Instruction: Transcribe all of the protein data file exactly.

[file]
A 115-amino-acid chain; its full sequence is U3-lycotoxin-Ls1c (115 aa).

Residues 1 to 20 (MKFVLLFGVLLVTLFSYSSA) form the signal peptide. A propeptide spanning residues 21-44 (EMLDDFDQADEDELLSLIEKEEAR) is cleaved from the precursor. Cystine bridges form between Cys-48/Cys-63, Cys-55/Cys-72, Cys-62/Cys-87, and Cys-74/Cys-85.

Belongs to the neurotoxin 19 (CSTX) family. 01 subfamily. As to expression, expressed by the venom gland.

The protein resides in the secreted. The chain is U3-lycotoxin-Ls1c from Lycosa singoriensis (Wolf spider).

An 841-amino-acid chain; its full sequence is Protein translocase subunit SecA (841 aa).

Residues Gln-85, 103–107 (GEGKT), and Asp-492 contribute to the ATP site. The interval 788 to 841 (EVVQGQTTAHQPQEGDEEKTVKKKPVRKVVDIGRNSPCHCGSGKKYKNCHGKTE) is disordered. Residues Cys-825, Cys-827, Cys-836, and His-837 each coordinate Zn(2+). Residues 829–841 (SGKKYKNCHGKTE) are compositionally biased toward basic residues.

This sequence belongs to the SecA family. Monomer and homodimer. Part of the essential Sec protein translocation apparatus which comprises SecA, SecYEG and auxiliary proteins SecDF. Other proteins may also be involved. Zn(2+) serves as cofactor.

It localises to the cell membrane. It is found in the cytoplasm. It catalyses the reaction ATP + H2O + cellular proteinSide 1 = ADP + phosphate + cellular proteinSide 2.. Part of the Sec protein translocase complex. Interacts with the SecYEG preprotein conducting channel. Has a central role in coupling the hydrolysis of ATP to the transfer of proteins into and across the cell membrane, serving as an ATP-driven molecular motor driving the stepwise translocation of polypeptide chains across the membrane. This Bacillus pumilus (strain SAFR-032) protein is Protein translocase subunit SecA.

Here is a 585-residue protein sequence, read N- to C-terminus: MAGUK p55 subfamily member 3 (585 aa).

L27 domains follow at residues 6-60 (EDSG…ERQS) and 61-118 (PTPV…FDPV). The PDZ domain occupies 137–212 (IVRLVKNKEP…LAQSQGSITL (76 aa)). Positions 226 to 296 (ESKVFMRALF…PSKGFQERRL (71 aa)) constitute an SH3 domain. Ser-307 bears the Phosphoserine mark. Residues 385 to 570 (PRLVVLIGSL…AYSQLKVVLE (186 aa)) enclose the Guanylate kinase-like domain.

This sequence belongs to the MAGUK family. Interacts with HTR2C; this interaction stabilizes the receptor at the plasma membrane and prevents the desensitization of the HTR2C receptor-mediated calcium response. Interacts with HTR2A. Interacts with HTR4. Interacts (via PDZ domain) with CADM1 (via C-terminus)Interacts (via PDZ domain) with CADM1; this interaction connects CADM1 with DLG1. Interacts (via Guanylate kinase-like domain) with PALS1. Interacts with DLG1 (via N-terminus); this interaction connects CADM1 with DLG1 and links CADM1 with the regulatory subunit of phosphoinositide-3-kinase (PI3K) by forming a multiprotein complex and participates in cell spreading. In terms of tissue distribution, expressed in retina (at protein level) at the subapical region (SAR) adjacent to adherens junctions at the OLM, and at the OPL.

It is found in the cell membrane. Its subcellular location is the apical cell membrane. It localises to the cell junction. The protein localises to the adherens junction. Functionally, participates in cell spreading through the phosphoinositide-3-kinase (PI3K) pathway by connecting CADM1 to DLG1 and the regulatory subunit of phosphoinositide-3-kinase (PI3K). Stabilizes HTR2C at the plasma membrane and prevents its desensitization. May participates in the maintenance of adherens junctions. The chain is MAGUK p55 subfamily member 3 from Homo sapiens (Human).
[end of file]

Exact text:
A 115-amino-acid chain; its full sequence is U3-lycotoxin-Ls1c (115 aa).

Residues 1 to 20 (MKFVLLFGVLLVTLFSYSSA) form the signal peptide. A propeptide spanning residues 21-44 (EMLDDFDQADEDELLSLIEKEEAR) is cleaved from the precursor. Cystine bridges form between Cys-48/Cys-63, Cys-55/Cys-72, Cys-62/Cys-87, and Cys-74/Cys-85.

Belongs to the neurotoxin 19 (CSTX) family. 01 subfamily. As to expression, expressed by the venom gland.

The protein resides in the secreted. The chain is U3-lycotoxin-Ls1c from Lycosa singoriensis (Wolf spider).

An 841-amino-acid chain; its full sequence is Protein translocase subunit SecA (841 aa).

Residues Gln-85, 103–107 (GEGKT), and Asp-492 contribute to the ATP site. The interval 788 to 841 (EVVQGQTTAHQPQEGDEEKTVKKKPVRKVVDIGRNSPCHCGSGKKYKNCHGKTE) is disordered. Residues Cys-825, Cys-827, Cys-836, and His-837 each coordinate Zn(2+). Residues 829–841 (SGKKYKNCHGKTE) are compositionally biased toward basic residues.

This sequence belongs to the SecA family. Monomer and homodimer. Part of the essential Sec protein translocation apparatus which comprises SecA, SecYEG and auxiliary proteins SecDF. Other proteins may also be involved. Zn(2+) serves as cofactor.

It localises to the cell membrane. It is found in the cytoplasm. It catalyses the reaction ATP + H2O + cellular proteinSide 1 = ADP + phosphate + cellular proteinSide 2.. Part of the Sec protein translocase complex. Interacts with the SecYEG preprotein conducting channel. Has a central role in coupling the hydrolysis of ATP to the transfer of proteins into and across the cell membrane, serving as an ATP-driven molecular motor driving the stepwise translocation of polypeptide chains across the membrane. This Bacillus pumilus (strain SAFR-032) protein is Protein translocase subunit SecA.

Here is a 585-residue protein sequence, read N- to C-terminus: MAGUK p55 subfamily member 3 (585 aa).

L27 domains follow at residues 6-60 (EDSG…ERQS) and 61-118 (PTPV…FDPV). The PDZ domain occupies 137–212 (IVRLVKNKEP…LAQSQGSITL (76 aa)). Positions 226 to 296 (ESKVFMRALF…PSKGFQERRL (71 aa)) constitute an SH3 domain. Ser-307 bears the Phosphoserine mark. Residues 385 to 570 (PRLVVLIGSL…AYSQLKVVLE (186 aa)) enclose the Guanylate kinase-like domain.

This sequence belongs to the MAGUK family. Interacts with HTR2C; this interaction stabilizes the receptor at the plasma membrane and prevents the desensitization of the HTR2C receptor-mediated calcium response. Interacts with HTR2A. Interacts with HTR4. Interacts (via PDZ domain) with CADM1 (via C-terminus)Interacts (via PDZ domain) with CADM1; this interaction connects CADM1 with DLG1. Interacts (via Guanylate kinase-like domain) with PALS1. Interacts with DLG1 (via N-terminus); this interaction connects CADM1 with DLG1 and links CADM1 with the regulatory subunit of phosphoinositide-3-kinase (PI3K) by forming a multiprotein complex and participates in cell spreading. In terms of tissue distribution, expressed in retina (at protein level) at the subapical region (SAR) adjacent to adherens junctions at the OLM, and at the OPL.

It is found in the cell membrane. Its subcellular location is the apical cell membrane. It localises to the cell junction. The protein localises to the adherens junction. Functionally, participates in cell spreading through the phosphoinositide-3-kinase (PI3K) pathway by connecting CADM1 to DLG1 and the regulatory subunit of phosphoinositide-3-kinase (PI3K). Stabilizes HTR2C at the plasma membrane and prevents its desensitization. May participates in the maintenance of adherens junctions. The chain is MAGUK p55 subfamily member 3 from Homo sapiens (Human).